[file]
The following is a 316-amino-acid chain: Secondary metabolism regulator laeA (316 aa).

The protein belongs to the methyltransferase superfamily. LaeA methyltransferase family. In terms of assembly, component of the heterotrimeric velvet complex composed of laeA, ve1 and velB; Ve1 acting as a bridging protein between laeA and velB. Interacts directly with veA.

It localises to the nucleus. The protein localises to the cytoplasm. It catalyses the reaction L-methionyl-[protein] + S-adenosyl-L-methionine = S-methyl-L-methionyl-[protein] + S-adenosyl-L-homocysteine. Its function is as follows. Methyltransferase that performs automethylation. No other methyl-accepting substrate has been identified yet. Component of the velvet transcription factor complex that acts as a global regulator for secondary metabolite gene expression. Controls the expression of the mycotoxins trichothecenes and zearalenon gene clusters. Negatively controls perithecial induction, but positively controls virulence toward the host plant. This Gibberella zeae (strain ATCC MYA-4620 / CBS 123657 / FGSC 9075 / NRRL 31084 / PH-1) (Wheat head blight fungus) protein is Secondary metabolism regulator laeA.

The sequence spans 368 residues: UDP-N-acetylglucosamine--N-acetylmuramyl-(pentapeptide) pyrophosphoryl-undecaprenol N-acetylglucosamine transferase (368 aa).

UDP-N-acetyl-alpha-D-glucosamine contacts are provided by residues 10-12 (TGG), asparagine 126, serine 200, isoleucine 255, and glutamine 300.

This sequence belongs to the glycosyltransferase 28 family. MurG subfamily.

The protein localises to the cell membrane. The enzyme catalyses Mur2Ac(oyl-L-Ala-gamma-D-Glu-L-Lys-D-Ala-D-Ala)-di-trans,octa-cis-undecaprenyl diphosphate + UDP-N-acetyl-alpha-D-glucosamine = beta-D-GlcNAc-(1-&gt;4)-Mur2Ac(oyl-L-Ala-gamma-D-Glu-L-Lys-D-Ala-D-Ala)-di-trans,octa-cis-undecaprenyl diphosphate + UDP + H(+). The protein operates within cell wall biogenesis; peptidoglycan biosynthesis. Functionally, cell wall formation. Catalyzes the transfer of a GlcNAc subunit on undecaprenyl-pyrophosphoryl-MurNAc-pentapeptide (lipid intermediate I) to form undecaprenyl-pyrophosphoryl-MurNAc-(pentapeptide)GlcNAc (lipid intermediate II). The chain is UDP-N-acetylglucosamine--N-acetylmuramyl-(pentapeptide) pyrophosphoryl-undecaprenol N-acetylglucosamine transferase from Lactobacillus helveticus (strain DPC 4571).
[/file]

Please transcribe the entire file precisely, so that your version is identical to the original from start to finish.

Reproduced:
The following is a 316-amino-acid chain: Secondary metabolism regulator laeA (316 aa).

The protein belongs to the methyltransferase superfamily. LaeA methyltransferase family. In terms of assembly, component of the heterotrimeric velvet complex composed of laeA, ve1 and velB; Ve1 acting as a bridging protein between laeA and velB. Interacts directly with veA.

It localises to the nucleus. The protein localises to the cytoplasm. It catalyses the reaction L-methionyl-[protein] + S-adenosyl-L-methionine = S-methyl-L-methionyl-[protein] + S-adenosyl-L-homocysteine. Its function is as follows. Methyltransferase that performs automethylation. No other methyl-accepting substrate has been identified yet. Component of the velvet transcription factor complex that acts as a global regulator for secondary metabolite gene expression. Controls the expression of the mycotoxins trichothecenes and zearalenon gene clusters. Negatively controls perithecial induction, but positively controls virulence toward the host plant. This Gibberella zeae (strain ATCC MYA-4620 / CBS 123657 / FGSC 9075 / NRRL 31084 / PH-1) (Wheat head blight fungus) protein is Secondary metabolism regulator laeA.

The sequence spans 368 residues: UDP-N-acetylglucosamine--N-acetylmuramyl-(pentapeptide) pyrophosphoryl-undecaprenol N-acetylglucosamine transferase (368 aa).

UDP-N-acetyl-alpha-D-glucosamine contacts are provided by residues 10-12 (TGG), asparagine 126, serine 200, isoleucine 255, and glutamine 300.

This sequence belongs to the glycosyltransferase 28 family. MurG subfamily.

The protein localises to the cell membrane. The enzyme catalyses Mur2Ac(oyl-L-Ala-gamma-D-Glu-L-Lys-D-Ala-D-Ala)-di-trans,octa-cis-undecaprenyl diphosphate + UDP-N-acetyl-alpha-D-glucosamine = beta-D-GlcNAc-(1-&gt;4)-Mur2Ac(oyl-L-Ala-gamma-D-Glu-L-Lys-D-Ala-D-Ala)-di-trans,octa-cis-undecaprenyl diphosphate + UDP + H(+). The protein operates within cell wall biogenesis; peptidoglycan biosynthesis. Functionally, cell wall formation. Catalyzes the transfer of a GlcNAc subunit on undecaprenyl-pyrophosphoryl-MurNAc-pentapeptide (lipid intermediate I) to form undecaprenyl-pyrophosphoryl-MurNAc-(pentapeptide)GlcNAc (lipid intermediate II). The chain is UDP-N-acetylglucosamine--N-acetylmuramyl-(pentapeptide) pyrophosphoryl-undecaprenol N-acetylglucosamine transferase from Lactobacillus helveticus (strain DPC 4571).